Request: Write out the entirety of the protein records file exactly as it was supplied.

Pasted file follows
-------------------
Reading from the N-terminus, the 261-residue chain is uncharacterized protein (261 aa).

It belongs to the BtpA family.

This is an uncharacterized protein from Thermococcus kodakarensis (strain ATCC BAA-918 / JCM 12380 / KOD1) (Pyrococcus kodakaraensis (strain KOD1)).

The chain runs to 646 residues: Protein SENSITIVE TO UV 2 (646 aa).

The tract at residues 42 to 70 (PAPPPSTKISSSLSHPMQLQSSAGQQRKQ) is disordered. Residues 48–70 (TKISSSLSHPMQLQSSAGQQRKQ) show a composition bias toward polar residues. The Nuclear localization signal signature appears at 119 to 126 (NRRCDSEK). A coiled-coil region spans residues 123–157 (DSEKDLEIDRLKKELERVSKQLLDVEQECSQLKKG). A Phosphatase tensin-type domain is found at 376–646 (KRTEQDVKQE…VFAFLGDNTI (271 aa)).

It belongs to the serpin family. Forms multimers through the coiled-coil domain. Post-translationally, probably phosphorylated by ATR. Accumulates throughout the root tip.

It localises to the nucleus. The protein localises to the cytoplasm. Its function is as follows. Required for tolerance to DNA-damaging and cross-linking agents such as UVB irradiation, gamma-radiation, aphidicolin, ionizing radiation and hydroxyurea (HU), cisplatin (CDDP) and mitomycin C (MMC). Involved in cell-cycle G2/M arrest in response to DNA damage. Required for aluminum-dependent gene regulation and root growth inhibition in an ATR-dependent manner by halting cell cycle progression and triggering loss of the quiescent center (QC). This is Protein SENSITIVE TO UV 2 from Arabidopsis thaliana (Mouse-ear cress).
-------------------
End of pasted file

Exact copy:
Reading from the N-terminus, the 261-residue chain is uncharacterized protein (261 aa).

It belongs to the BtpA family.

This is an uncharacterized protein from Thermococcus kodakarensis (strain ATCC BAA-918 / JCM 12380 / KOD1) (Pyrococcus kodakaraensis (strain KOD1)).

The chain runs to 646 residues: Protein SENSITIVE TO UV 2 (646 aa).

The tract at residues 42 to 70 (PAPPPSTKISSSLSHPMQLQSSAGQQRKQ) is disordered. Residues 48–70 (TKISSSLSHPMQLQSSAGQQRKQ) show a composition bias toward polar residues. The Nuclear localization signal signature appears at 119 to 126 (NRRCDSEK). A coiled-coil region spans residues 123–157 (DSEKDLEIDRLKKELERVSKQLLDVEQECSQLKKG). A Phosphatase tensin-type domain is found at 376–646 (KRTEQDVKQE…VFAFLGDNTI (271 aa)).

It belongs to the serpin family. Forms multimers through the coiled-coil domain. Post-translationally, probably phosphorylated by ATR. Accumulates throughout the root tip.

It localises to the nucleus. The protein localises to the cytoplasm. Its function is as follows. Required for tolerance to DNA-damaging and cross-linking agents such as UVB irradiation, gamma-radiation, aphidicolin, ionizing radiation and hydroxyurea (HU), cisplatin (CDDP) and mitomycin C (MMC). Involved in cell-cycle G2/M arrest in response to DNA damage. Required for aluminum-dependent gene regulation and root growth inhibition in an ATR-dependent manner by halting cell cycle progression and triggering loss of the quiescent center (QC). This is Protein SENSITIVE TO UV 2 from Arabidopsis thaliana (Mouse-ear cress).